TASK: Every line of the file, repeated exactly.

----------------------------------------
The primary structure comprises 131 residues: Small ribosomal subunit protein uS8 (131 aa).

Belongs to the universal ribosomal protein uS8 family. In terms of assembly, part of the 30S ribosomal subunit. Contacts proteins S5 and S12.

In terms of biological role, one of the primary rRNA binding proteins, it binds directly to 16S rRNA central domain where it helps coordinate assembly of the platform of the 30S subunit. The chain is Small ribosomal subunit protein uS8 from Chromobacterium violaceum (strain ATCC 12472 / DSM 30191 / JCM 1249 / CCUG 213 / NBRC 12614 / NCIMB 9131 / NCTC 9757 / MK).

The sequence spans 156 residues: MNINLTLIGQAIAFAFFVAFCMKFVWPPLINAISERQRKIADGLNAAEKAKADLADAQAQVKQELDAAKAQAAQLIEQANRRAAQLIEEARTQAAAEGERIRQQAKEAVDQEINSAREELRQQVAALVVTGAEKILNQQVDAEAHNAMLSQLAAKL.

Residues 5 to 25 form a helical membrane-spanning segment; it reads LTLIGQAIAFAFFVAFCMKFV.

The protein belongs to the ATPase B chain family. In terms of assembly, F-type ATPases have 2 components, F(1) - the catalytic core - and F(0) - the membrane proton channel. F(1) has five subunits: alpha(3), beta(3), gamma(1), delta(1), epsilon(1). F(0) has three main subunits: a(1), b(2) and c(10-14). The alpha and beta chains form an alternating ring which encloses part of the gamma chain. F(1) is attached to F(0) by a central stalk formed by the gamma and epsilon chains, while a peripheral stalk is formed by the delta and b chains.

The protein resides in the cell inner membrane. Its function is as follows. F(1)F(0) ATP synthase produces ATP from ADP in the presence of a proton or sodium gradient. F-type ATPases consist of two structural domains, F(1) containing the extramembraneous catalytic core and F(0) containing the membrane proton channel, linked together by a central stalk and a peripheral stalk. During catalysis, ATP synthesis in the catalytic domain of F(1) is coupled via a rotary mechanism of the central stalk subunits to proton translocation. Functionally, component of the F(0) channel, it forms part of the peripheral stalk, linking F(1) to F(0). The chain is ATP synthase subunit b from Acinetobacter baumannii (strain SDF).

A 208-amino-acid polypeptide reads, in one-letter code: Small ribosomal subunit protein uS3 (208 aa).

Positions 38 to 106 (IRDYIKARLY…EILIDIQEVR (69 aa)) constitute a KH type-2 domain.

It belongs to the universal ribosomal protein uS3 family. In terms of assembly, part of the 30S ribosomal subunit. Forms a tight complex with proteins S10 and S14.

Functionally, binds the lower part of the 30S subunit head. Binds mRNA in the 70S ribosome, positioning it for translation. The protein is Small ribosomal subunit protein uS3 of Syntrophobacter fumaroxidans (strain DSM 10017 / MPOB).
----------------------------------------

The primary structure comprises 131 residues: Small ribosomal subunit protein uS8 (131 aa).

Belongs to the universal ribosomal protein uS8 family. In terms of assembly, part of the 30S ribosomal subunit. Contacts proteins S5 and S12.

In terms of biological role, one of the primary rRNA binding proteins, it binds directly to 16S rRNA central domain where it helps coordinate assembly of the platform of the 30S subunit. The chain is Small ribosomal subunit protein uS8 from Chromobacterium violaceum (strain ATCC 12472 / DSM 30191 / JCM 1249 / CCUG 213 / NBRC 12614 / NCIMB 9131 / NCTC 9757 / MK).

The sequence spans 156 residues: MNINLTLIGQAIAFAFFVAFCMKFVWPPLINAISERQRKIADGLNAAEKAKADLADAQAQVKQELDAAKAQAAQLIEQANRRAAQLIEEARTQAAAEGERIRQQAKEAVDQEINSAREELRQQVAALVVTGAEKILNQQVDAEAHNAMLSQLAAKL.

Residues 5 to 25 form a helical membrane-spanning segment; it reads LTLIGQAIAFAFFVAFCMKFV.

The protein belongs to the ATPase B chain family. In terms of assembly, F-type ATPases have 2 components, F(1) - the catalytic core - and F(0) - the membrane proton channel. F(1) has five subunits: alpha(3), beta(3), gamma(1), delta(1), epsilon(1). F(0) has three main subunits: a(1), b(2) and c(10-14). The alpha and beta chains form an alternating ring which encloses part of the gamma chain. F(1) is attached to F(0) by a central stalk formed by the gamma and epsilon chains, while a peripheral stalk is formed by the delta and b chains.

The protein resides in the cell inner membrane. Its function is as follows. F(1)F(0) ATP synthase produces ATP from ADP in the presence of a proton or sodium gradient. F-type ATPases consist of two structural domains, F(1) containing the extramembraneous catalytic core and F(0) containing the membrane proton channel, linked together by a central stalk and a peripheral stalk. During catalysis, ATP synthesis in the catalytic domain of F(1) is coupled via a rotary mechanism of the central stalk subunits to proton translocation. Functionally, component of the F(0) channel, it forms part of the peripheral stalk, linking F(1) to F(0). The chain is ATP synthase subunit b from Acinetobacter baumannii (strain SDF).

A 208-amino-acid polypeptide reads, in one-letter code: Small ribosomal subunit protein uS3 (208 aa).

Positions 38 to 106 (IRDYIKARLY…EILIDIQEVR (69 aa)) constitute a KH type-2 domain.

It belongs to the universal ribosomal protein uS3 family. In terms of assembly, part of the 30S ribosomal subunit. Forms a tight complex with proteins S10 and S14.

Functionally, binds the lower part of the 30S subunit head. Binds mRNA in the 70S ribosome, positioning it for translation. The protein is Small ribosomal subunit protein uS3 of Syntrophobacter fumaroxidans (strain DSM 10017 / MPOB).